A quick zoom round on the overlocker, and it was clear that all that care taken for accurate positioning paid off.
Now I wouldn’t normally volunteer a photo of my rear end, but I’m so chuffed how those two centre back seams lined up and how nicely that deep waistband hugs my hips and dips into the small of my back!
The last thing to do was hemming. Believe it or not I found this bit the most tricky! With everything else going to plan and so quickly, I decided to get the twin needle out and do it properly rather than employ my usual lazy zigzag treatment.
I dug out my barely used Millward stretch twin needle and rehearsed a twin stretch stitch on a scrap piece of the fabric. Took a while to perfect before I sewed for real. But then it messed up before I finished the first round. Sooo annoying! I dug out the manual to see if I’d set it up wrongly and the only thing I did was not to use the needle supplied with the machine, doh!
So I changed up the stretch twin for a regular Brother twin needle and tried again on some scraps. Again, seemed ok until I went to sew the real hem and the same thing happened again. It just got jammed and sucked into the feed dog with the bobbin threads all tangled under. I unpicked and managed to re-sew over the last bit but still, sooo annoying!! I’m totally sticking to zig-zagging next time!
First test of the finished leggings was at my Zumba class. And I was so chuffed that they didn’t end up round my ankles. However I could feel how loose they were from the knee up the inner thigh and I really didn’t like the wobble factor as I was dancing! I’m so much more used to sturdier fabrics holding me in place!
I’m going to take them in but decided to shoot them as general day wear with heels as inspired by @paulalovestosew! They are entirely fine as… well, tights really!
And now I am on the hunt for some heavier stretch fabric. Thank you to everyone who have given some brilliant suggestions. I now appear to have too much choice!!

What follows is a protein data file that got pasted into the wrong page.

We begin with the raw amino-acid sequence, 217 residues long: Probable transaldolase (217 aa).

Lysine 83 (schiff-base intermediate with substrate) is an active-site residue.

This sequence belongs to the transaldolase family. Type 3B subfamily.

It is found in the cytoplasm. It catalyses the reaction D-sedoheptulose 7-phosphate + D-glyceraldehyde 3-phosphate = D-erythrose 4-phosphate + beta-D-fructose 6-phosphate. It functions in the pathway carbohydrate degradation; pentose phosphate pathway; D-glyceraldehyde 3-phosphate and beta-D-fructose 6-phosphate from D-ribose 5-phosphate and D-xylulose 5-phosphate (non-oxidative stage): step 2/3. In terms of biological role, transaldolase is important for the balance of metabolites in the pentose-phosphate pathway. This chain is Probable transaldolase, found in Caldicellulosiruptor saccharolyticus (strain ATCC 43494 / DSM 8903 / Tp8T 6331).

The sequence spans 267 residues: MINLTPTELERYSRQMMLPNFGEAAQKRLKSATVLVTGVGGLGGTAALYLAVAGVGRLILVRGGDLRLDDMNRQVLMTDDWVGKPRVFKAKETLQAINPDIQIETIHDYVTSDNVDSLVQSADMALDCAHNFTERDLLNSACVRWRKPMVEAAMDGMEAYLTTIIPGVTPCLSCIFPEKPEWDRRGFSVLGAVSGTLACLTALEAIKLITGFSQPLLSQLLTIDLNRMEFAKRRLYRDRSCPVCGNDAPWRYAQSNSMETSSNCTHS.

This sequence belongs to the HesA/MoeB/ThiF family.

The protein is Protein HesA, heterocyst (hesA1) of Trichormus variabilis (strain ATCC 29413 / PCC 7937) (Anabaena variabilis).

From not wanting to ‘waste time’ making my own, I can see how making these will quickly become addictive. So… absolutely… never say never!
I’ve been admiring all the Masin Sicily slips since I saw the very first one, with the same thought in mind each time ~ could I pull it off?!
It’s a very clingy nowhere-to-hide kinda dress and I’ve never been ok with putting my belly out there but I figured I’d never know the level of exposure until I tried!
But why the lilac Janene? Haha, I thought I’d get in there before anyone else does! Because to be fair I don’t often break out of my red and black palette. (I’ll be running back to safety after this post, don’t you chicken curry about that!)
Truth be told there was a lilac lovers party going on and fomo got the better of me! Hosted by Cut One Pair and Pigeon Wishes and to celebrate the collaborative button collection this is the second time in the space of a few weeks that an Instagram challenge has given me a push out of my comfy zone. My first being my now favourite jumper!
I have never sewn a bias cut dress. Save a bias cut skirt section of the BHL Jenna dress which I just realized I never blogged (doh!). And I can’t actually remember the last time I sewed a cowl neckline so I was really looking forward to (read, super apprehensive about) making this dress!
Now for clarity (and first note to self) I have to say that putting together 50-odd sheets of A4 pattern pieces nearly drove me over the edge. And not for the first time. I don’t know why I put myself through this. Rewatching The Crown while I was doing it eased a bit of the pain but I so don’t want to do that again for a very long time!! Took me an age to get back up off the floor, if nothing else!
The next issue I had was cutting it out. I invested in an A0 cutting mat (Affiliate link) some time ago. It was quite pricey but equally worth every penny. I quickly learned that cutting slippery fabrics with scissors was not the best way forward the first time I tried! So I had both mat and rotary cutter lined up but still, working on the floor was a bit of a nightmare. I had to roll the rug back on the living room floor to pin the pattern to fabric and then roughly cut around each piece so they would fit on the mat to then be cut out more accurately.
It was better than I expected but the pinning and shifting of pieces was a little detrimental, I’m sure, and I’d have much rather have used pattern weights and cut on a large sturdy eye-level purpose built cutting table. Excuse me while I dream the sewing studio dream… again!